Afterwards, sought out the data. To be better informed next time.

Browsed online, dug up all kinds of data on cleansing with salt water.

It was difficult to verify the credibility of the websites, though.

Was the information reliable?

Don’t know. Maybe. Maybe not.

However, the data was largely congruent with what I’d initially been taught:
Sea salt works best for digestive cleansing.

Non-iodized sea salt.

Then, I looked up the difference between non-iodized salt and iodized salt. Didn’t sink in yet. Not ready for a quiz.

Apparently, table salt is a no-no.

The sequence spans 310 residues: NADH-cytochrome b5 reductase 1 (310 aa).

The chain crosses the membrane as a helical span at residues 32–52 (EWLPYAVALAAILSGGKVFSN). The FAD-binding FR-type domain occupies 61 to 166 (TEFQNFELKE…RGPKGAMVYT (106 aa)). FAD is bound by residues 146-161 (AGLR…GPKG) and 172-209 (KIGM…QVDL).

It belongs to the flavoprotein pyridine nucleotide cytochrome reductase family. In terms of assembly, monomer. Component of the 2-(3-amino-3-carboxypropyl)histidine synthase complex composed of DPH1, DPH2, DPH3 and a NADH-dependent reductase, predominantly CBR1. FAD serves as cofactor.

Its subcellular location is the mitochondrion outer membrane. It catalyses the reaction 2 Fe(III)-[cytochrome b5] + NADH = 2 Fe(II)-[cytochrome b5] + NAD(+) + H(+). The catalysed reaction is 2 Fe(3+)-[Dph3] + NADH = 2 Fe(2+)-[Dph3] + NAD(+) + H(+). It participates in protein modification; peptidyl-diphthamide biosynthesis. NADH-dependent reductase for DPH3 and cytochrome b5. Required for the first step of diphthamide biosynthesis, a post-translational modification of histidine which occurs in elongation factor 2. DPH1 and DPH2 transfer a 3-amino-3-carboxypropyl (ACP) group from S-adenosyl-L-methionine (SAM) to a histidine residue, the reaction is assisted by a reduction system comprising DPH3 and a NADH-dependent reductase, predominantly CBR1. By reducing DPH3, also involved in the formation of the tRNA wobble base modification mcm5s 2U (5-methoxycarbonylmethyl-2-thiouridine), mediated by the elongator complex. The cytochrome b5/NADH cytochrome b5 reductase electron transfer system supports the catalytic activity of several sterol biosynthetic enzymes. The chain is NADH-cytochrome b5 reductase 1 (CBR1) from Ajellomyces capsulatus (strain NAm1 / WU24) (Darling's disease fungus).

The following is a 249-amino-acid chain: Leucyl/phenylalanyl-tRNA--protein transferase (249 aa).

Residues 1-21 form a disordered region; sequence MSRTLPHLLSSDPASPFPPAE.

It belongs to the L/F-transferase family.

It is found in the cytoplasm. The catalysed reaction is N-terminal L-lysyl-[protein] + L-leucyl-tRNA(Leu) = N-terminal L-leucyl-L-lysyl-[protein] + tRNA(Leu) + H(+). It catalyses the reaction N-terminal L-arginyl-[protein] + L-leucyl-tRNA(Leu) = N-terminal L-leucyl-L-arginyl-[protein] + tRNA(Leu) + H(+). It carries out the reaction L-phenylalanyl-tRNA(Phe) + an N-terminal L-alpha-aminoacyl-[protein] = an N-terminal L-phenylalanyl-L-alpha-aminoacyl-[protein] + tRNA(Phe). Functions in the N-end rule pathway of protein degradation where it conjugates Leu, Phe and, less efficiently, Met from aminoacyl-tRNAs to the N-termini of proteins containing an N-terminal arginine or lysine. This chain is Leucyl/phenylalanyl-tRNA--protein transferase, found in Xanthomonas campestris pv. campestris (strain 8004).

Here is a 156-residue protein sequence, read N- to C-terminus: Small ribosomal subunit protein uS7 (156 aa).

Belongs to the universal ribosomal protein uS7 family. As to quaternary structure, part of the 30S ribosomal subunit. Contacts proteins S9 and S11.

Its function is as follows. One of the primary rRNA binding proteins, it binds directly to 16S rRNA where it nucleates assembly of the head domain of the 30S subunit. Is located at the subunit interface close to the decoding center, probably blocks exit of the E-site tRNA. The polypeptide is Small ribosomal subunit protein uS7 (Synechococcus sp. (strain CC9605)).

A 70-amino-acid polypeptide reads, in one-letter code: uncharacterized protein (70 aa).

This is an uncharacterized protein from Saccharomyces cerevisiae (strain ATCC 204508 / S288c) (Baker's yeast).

So, when I want to do the digestive cleansing series again, my inner voice could likely advise:

“Sea salt or bust, dude. Non-iodized. Whatever that means.”

How often do you make decisions without noticing underlying thought processes?

What are some examples of thought processes you may have if…

  • You’re asked about the differences between carburetors and radiators?
  • You’re invited to a football game in freezing weather?
  • You need to decide which knife to use to chop vegetables?
  • You are asked if you’d like a million dollars?
  • You’re asked if you know what love is?
  • You’re asked if you’re happy?
  • You have been summoned to give a presentation on microbiology to an audience of 3,000 people?

Do your default responses indicate divergent levels of certainty, depending on the question?

In areas of low or moderate certainty, can you think of methods for becoming more certain?

Also published on Medium.